Most investor-state disputes (ISDS) have concerned environmental matters. Corporations are using the ISDS system found in trade and investment agreements to challenge environmental policies. As of end of 2019, 41% of all ICSID cases were energy and natural resources-related.
Most well-known cases include:
• Lone Pine Resources (US) vs. Canada: the investor challenged Quebec’s moratorium on the controversial practice of hydraulic fracturing, or fracking, for natural gas. The provincial government declared the moratorium in 2011 so as to conduct an environmental impact assessment of the extraction method widely accused of leaching chemicals and gases into groundwater and the air. Case pending (NAFTA invoked).
• Bilcon (US) vs. Canada: the US industry challenged Canadian environmental requirements affecting their plans to open a basalt quarry and a marine terminal in Nova Scotia. In 2015 the ISDS tribunal decided that the government’s decision hindered the investors’ expectations. Bilcon won and received US$7 million in damages, plus interest (NAFTA invoked).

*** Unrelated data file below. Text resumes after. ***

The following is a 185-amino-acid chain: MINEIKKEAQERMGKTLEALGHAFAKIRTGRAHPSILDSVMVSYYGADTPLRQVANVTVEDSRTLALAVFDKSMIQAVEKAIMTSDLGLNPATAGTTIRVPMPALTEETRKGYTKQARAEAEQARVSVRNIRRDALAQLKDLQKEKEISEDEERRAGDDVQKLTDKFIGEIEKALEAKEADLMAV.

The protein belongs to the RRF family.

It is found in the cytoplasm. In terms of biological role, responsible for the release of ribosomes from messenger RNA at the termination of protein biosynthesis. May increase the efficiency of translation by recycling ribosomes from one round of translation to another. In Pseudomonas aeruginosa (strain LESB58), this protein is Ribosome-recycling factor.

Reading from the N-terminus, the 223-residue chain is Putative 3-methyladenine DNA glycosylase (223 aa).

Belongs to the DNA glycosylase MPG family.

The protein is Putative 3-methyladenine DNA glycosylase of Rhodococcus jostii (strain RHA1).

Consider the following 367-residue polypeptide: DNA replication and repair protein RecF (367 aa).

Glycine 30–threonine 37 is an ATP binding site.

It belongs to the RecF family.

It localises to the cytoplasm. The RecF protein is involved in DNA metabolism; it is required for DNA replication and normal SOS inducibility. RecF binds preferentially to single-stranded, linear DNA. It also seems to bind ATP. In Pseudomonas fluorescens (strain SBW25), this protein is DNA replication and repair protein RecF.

• Vattenfall (Sweden) vs. Germany: in 2007 the Swedish energy corporation was granted a provisional permit to build a coal-fired power plant near the city of Hamburg. In an effort to protect the Elbe river from the waste waters dumped from the plant, environmental restrictions were added before the final approval of its construction. The investor initiated a dispute, arguing it would make the project unviable. The case was ultimately settled in 2011, with the city of Hamburg agreeing to the lowering of environmental standards (ECT invoked).
Photo: Kris Krug / CC BY-NC-ND 2.0